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Bubbles can be defined as a voided area trapped within a molded plastic part. It differs from a blister in that there is no surface protrusion with a bubble. Bubbles are usually caused by trapped gases or air pockets, but can also be caused by differential shrinking. 

Possible Causes & Remedies:

Machine Cause


Remedies: Increase the injection pressure and/or the hold time to help force the gases out as the plastic is pushed into the cavity.


Remedies: It is important to establish a feed setting that allows a 1/8'' to 1/4'' cushion of material at the end of the injection stroke. Without this cushion, there is no material against which holding pressure can be applied to force material into the cavity.


Remedies: Maintain a proper temperature profile. This is readily obtained from the resin supplier, but a rule-of-thumb sets the temperature controls at increments of 50 to 100 degrees F from rear to front, and the nozzle at the same temperature as the front zone. An air shot from the nozzle should produce a bubble-free stream of plastic that has the approximate consistency of warm honey. Remember that the temperature control settings are not the same as the actual temperature of the plastic. They are usually 50 to 100 degrees higher than the actual plastic temperature to accommodate the rapid travel of material through the barrel.


Remedies: Start with the supplier's recommendations for injection fill speed. Adjust up or down according to the results. If bubbles appear, slow down the rate. If short shots appear, speed up the rate.


Remedies: Increase the back pressure. Most materials will benefit from a back pressure that is approximately 50 psi. But, some materials require higher settings: in some cases up to 300 psi. However, be cautious, because too high a back pressure will degrade any material. The material supplier is the best source of information regarding proper back pressure settings.

Mould Cause


Remedies: Vent the mold even before the first shot is taken by grinding thin (0.0005''-0.002'') pathways on the shutoff area of the cavity blocks. Vents should take up approximately 30% of the perimeter of the molded part. Vent the runner, too. Any air that is trapped in the runner will be pushed into the part. Another rule-of-thumb is to place a vent at every 1-inch dimension around the perimeter of the cavity. You cannot have too many vents.


Remedies:  A good rule-of-thumb is that any wall thickness should not exceed any other wall thickness by more than 25%. There will be little tendency for bubbles at that ratio. Metal inserts can be used to core out sections that do not meet that ratio, or “overflow” wells might be used to move the voided area off the primary part surface. However, the overflow would then need to be removed from the molded part.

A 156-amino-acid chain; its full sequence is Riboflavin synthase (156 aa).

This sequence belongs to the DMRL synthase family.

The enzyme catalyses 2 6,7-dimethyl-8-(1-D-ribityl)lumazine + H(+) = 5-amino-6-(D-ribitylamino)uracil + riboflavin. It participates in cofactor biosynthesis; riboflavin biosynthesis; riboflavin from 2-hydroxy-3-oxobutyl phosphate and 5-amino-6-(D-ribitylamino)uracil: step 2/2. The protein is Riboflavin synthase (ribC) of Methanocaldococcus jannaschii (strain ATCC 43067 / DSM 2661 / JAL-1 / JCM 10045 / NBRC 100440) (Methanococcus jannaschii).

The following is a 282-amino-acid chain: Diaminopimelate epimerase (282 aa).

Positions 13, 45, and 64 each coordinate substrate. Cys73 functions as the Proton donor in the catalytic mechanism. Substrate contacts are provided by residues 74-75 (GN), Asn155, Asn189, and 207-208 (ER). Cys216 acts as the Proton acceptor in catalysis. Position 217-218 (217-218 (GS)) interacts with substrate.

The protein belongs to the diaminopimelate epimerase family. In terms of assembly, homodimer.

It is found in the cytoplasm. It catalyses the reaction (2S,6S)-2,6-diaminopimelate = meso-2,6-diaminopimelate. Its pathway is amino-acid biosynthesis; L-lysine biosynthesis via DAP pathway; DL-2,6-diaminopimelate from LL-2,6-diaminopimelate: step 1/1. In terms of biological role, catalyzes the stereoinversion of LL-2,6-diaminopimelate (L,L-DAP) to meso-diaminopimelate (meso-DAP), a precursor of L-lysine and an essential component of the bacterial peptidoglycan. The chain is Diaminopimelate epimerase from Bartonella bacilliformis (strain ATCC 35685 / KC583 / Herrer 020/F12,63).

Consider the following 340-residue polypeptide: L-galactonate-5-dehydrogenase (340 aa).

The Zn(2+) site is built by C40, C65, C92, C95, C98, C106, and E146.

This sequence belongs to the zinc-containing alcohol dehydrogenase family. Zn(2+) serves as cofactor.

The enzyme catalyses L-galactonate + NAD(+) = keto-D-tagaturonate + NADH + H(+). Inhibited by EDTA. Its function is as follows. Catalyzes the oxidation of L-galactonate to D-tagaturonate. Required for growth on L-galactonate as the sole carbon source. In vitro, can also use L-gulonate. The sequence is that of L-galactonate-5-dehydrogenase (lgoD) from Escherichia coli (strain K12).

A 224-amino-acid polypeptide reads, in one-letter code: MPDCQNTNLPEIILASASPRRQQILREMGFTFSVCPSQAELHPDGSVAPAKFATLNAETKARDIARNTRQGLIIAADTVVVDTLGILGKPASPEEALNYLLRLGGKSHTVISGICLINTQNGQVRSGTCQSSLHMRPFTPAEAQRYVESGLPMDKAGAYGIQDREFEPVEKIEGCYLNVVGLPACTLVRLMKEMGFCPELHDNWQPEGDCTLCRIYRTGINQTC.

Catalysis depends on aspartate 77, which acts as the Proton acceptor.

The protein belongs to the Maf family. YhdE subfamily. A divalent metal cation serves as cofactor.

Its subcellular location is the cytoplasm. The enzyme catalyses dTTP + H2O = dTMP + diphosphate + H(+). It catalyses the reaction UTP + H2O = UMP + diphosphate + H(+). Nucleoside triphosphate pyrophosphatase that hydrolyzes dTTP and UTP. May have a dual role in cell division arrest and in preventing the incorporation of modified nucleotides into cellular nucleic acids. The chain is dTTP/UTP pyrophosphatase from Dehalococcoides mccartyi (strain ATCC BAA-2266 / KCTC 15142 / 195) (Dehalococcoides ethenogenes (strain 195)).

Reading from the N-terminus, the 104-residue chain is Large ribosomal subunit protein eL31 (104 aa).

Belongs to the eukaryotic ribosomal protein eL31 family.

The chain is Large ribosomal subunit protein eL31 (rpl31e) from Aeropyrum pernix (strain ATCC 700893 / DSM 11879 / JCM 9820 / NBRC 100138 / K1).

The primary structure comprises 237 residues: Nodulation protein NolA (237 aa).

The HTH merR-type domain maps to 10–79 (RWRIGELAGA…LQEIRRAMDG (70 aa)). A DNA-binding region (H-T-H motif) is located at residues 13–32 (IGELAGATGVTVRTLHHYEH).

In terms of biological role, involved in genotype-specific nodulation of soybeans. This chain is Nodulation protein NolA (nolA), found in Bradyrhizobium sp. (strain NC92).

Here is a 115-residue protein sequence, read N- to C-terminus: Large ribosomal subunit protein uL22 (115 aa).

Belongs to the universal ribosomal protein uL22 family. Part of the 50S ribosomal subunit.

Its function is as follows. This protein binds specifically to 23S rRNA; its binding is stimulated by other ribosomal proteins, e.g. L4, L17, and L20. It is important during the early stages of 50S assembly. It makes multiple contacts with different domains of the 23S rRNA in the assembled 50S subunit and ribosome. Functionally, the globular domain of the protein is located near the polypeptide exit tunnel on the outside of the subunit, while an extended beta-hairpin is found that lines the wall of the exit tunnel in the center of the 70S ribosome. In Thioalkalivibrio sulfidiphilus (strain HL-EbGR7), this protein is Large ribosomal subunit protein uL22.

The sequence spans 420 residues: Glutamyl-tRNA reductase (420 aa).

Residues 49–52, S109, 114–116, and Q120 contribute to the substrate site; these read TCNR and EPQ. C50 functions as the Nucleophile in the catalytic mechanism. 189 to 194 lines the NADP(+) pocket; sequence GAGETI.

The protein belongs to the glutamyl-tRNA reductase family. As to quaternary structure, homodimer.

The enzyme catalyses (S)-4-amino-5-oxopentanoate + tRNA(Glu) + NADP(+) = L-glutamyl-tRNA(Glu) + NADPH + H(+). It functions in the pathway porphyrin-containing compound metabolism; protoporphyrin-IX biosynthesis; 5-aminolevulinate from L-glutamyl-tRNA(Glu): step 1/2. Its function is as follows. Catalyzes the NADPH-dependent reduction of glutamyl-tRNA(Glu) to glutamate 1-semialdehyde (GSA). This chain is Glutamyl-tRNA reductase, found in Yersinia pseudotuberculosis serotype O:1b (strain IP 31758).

Remedies: Gates should be of a depth that is equal to at least 50% of the wall they are placed at and should always be located to flow material from the thickest section to the thinnest. Runner diameters should be adequate to avoid a pressure drop as the material fills. Thus, the farther the travel, the larger the initial runner diameter should be. Gates and runners should be machined in the mold to be ``steel safe'' so they can be increased by removing metal. It is a good practice to place gates and runners in individual inserts so they can be easily replaced and/or reworked.


Remedies:  Raise the mold temperature in increments of 10 degrees F until the bubbles disappear. Allow 10 cycles for each 10-degree adjustment (up or down) for the mold temperature to stabilize.

Material Cause


Remedies:  Although it is commonly understood that non-hygroscopic materials do not require drying, do not take chances. Dry all materials. It may be that fillers used in the material are hygroscopic and they will absorb moisture. Every plastic material requires specific drying conditions. And each material should be dried according to the material suppliers recommendations. The desired moisture content is between 1/10th of 1 percent and 1/20th of 1 percent by weight. This means the dry air being used to take moisture from the material should have a dew point of -20 to -40 degrees F.

Operator Cause


Remedies: If possible, run the machine on automatic cycle, using the operator only to interrupt the cycle if an emergency occurs. Use a robot if an ``operator'' is really necessary. And, instruct all employees on the importance of maintaining consistent cycles.

(Source: plastictroubleshooter.com)

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